Rough Drafting

November is National Novel Writing Month, most often referred to as NaNoWiMo or NaNo.  I’m typing my way toward 50,000 words to create part of a novel rough draft.

Did you catch the last two words in that sentence?


Much of what I’ve written will, and should, disappear during an editing phase.

As writers we sometimes believe our words are perfection when they roll off of our fingertips. I discovered last night that much of what I’ve written during NaNo is either backstory to weave into the real book, or it is information I needed to become acquainted with my characters and setting. I’d researched and plotted the story before I began writing. I want to say I planned and organized first so this is great writing. I will have half of this book ready by the time I finish, right? Absolutely wrong!

What I now see is that I started writing at the wrong point in the plot. It will be more effective and interesting if I change its organizational time frame. I won’t toss the words I’ve created during NaNoWriMo.  They will become a special file in my computer. I may pull snippets if dialogue, scenes, and perhaps an entire chapter into the real novel. Those precious words are not my final draft but they certainly are not useless time and effort.

Do not make the mistake of putting your first draft out there as a completed book. It doesn’t matter how well you’ve researched, plotted, and planned. It is not ready for your readers’ eyes until you’ve carefully edited and rewritten the book. Several people who can give you unbiased feedback should also read the book before you consider publication or submission to an agent or publisher.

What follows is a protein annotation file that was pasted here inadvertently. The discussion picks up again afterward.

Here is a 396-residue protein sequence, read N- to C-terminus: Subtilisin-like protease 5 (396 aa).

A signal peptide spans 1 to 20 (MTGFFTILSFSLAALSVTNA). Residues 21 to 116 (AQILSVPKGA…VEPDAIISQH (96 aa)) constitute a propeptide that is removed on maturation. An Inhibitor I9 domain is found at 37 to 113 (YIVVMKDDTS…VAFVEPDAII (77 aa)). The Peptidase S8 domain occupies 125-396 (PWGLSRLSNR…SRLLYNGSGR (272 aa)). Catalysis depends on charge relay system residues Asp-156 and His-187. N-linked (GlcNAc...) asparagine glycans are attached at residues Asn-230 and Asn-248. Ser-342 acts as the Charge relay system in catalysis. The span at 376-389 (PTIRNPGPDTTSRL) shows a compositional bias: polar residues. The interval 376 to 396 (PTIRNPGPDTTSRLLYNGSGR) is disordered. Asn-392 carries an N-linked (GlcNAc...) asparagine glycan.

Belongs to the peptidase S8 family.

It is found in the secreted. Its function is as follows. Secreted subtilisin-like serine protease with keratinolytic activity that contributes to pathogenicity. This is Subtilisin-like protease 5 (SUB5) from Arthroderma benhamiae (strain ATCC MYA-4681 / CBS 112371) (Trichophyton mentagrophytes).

The rough draft pulls concepts and thoughts together. When it’s complete, start again and compile those words into the best work you can create even if it means reorganizing the entire plot. It may take several months to sort out the good from the bad and find the valuable nuggets in your first ideas. In the end, you will have a better book and be glad you didn’t settle for a rough draft that’s wrong.


  • Step back from your words and place yourself in the reader’s position. Does your book begin at an interesting plot point?
  • Would the early data about your setting, characters, and plot enhance the reader’s interest if you gradually incorporated bits and pieces of it into the book?
  • Is this data the “actual” story, or historical fragments you need to toss in among the action?
About Melinda Evaul

Melinda Evaul is a North Carolina native transplanted to Tennessee. Her contemporary Christian romances give readers a unique view of rural life in both states. Not afraid to tackle tough questions, she writes about people who grow spiritually through the difficulties life tosses in their paths.
Read more about Melinda.

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